Reports this week in the BBC and elsewhere have highlighted the increasingly ‘booming’ tourism in Scotland, all thanks to the popular Outlander books and TV series.
The time-travelling drama, originally written by Diana Gabaldon, set partly in the 18th century has been a huge hit with viewers with a loyal fanbase.
Filmed on location in Scotland, sites such as Doune Castle in recent years have seen visitor numbers rise by 200% through related tourism.
Small businesses close to filming locations have also seen a boost in tourism.
However, as with most related tourism issues have also been brought to the doorsteps of such rural locations.
Roads not built for capacity, as well as overtrodden and thus dangerous ground have raised serious concerns over the ability of such sites to cope with this large influx.
Particularly concerning has been the rise of souvenir hunters with parts of landscapes being taken away as ‘tokens’.
The Telegraph reported Gabaldon’s comments on the issue ahead of the show’s airing of it’s fifth series,
“We are very privileged to be able to use a lot of Scottish locations for the filming. They are not film sets. They should be respected.”
Such tourism is certainly not new to Scotland. Edinburgh itself is awash with gift shops and tours based on its reputation as the ‘Birthplace of Harry Potter’, the immensely successful book and film series.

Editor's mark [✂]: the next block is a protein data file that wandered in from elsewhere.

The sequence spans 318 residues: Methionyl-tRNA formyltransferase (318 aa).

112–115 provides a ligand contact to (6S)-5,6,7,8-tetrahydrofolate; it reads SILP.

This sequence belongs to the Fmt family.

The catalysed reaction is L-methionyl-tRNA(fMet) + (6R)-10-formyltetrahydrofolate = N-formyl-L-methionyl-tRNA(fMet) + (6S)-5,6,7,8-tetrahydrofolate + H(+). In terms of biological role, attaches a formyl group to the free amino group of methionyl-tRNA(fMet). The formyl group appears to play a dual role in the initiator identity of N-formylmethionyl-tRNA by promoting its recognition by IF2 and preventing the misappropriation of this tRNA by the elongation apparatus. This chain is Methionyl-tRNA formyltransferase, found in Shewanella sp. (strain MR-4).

J.K. Rowling first began writing the novels in the Elephant House Cafe, now a popular landmark.
With criticism over the use of Greyfriars Kirkyard as a pilgrimage for Harry Potter fans and continuous streams of pop-up bars, shops and expensive memorabilia, there is undeniably a link here to this form of tourism.
Earlier this month, Sam Heughan, star of Outlander, suggested in an interview that Scotland had actually failed to fully capitalise on the “Outlander Effect”.
He said, “I think Scotland was actually kind of unaware of what’s been happening here for many years, I think we were under the radar a little bit.
“…there’s so many now unofficial Outlander tours, there’s vast tourism here, so I think people are really realising and the Scottish government as well.
“But they’re maybe a little late to it, but it’s certainly doing great things for Scotland.”
With these recent reports of both the highlight and lowlights of this “Effect”, it will remain to be seen whether Scotland chooses to ‘capitalise’ on the success.
Image: TheVampire via Wikipedia